Trading euro-based currency pairs, following events that can have a major impact on the euro, can be a daunting task for foreign exchange traders. With 17 member countries and aggregate GDP of over ¬12 trillion (as of 2010), how do you know which economic reports to follow? There are hundreds of economic reports that come out of the eurozone each year relevant to the Foreign Exchange (FX) market, but if you're looking for trade-worthy reports, there are only a handful that you should follow.
TUTORIAL: Forex Currencies

The European Union has 17 members, but few are large enough to generate economic reports that really affect the currency. Germany, France, Italy and Spain together represent over three-quarters of the eurozone's ¬12 trillion GDP, and these countries would be a good place to start. In particular, economic reports coming out of Germany and France tend to be given more weight by FX traders than other countries.

It is also important to understand that the reports we list in this article are relatively standard across different countries. The key areas that we'll look at are: monetary policy, prices, confidence and sentiment reports, GDP, and balance of payments.

1. Prices & Inflation
Report to Focus On: Eurozone Core CPI, German CPI, French CPI
Inflation as a key factor that affects all currencies, including the euro. In general, countries with high levels of inflation relative to other countries will normally see their currency depreciate so that the prices of goods between countries remain relatively equal. In addition, higher-than-expected inflation will result in the central bank raising interest rates to tame inflation.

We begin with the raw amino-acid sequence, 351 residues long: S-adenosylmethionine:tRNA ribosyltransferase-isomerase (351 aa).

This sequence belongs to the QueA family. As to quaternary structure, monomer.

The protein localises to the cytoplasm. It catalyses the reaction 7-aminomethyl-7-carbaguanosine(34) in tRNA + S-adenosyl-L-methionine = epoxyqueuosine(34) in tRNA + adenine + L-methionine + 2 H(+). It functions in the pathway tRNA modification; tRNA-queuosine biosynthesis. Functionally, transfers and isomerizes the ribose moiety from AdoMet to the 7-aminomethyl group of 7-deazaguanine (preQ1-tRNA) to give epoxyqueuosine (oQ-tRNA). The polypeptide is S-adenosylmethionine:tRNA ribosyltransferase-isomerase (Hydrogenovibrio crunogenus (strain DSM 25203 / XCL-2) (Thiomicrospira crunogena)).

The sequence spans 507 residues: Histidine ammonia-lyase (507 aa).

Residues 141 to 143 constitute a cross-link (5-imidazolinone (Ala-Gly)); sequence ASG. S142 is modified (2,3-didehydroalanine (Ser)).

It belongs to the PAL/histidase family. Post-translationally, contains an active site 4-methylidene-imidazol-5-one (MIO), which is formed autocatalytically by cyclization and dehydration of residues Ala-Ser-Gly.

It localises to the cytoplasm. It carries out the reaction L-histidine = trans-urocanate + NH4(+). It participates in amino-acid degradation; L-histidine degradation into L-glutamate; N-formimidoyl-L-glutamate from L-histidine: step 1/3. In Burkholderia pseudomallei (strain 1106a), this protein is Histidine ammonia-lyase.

The key measure of inflation in the eurozone is the Consumer Price Index (CPI). This indicator calculates the price of a basket of goods that an average household is likely to purchase. Traders typically follow the Core CPI, which is the normal CPI calculation excluding energy and food prices. Energy and food prices tend to be volatile and can be greatly influenced by temporary supply and demand imbalances, as well as external random factors such as weather, which can distort the CPI number.

It is important to note that although the CPI report does have an effect on the euro, its effect is diminished because the CPI Flash Estimate, a CPI estimate and the German Preliminary CPI are released about two weeks earlier. So, you may want to keep an eye on various inflation indicators and patterns across multiple regions, especially CPI reports from Germany and France.

2. Confidence and Sentiment
Report to Focus On: ZEW Survey
Another way to gauge economic conditions in the eurozone is to look at confidence and sentiment reports. One of the most widely followed sentiment reports is the German ZEW Survey, prepared monthly by the Center for European Economic Research. The survey asks a sampling of up to 350 financial experts where they see the economy headed over the medium-term horizon. Responses are restricted to positive, no change or negative. This simple response structure allows the ZEW indicator to clearly reflect whether experts and analysts are optimistic or pessimistic about the economy in the medium-term. The survey also queries experts for the eurozone, Japan, Great Britain and the United States.

As with most major indicators, analysts will have made forecasts on what they expect the indicator to be. With respect to the ZEW indicator, if the actual ZEW indicator comes in above forecasted, this would translate into a positive effect for the euro currency. A ZEW number above zero indicates optimism and a number below zero indicates pessimism.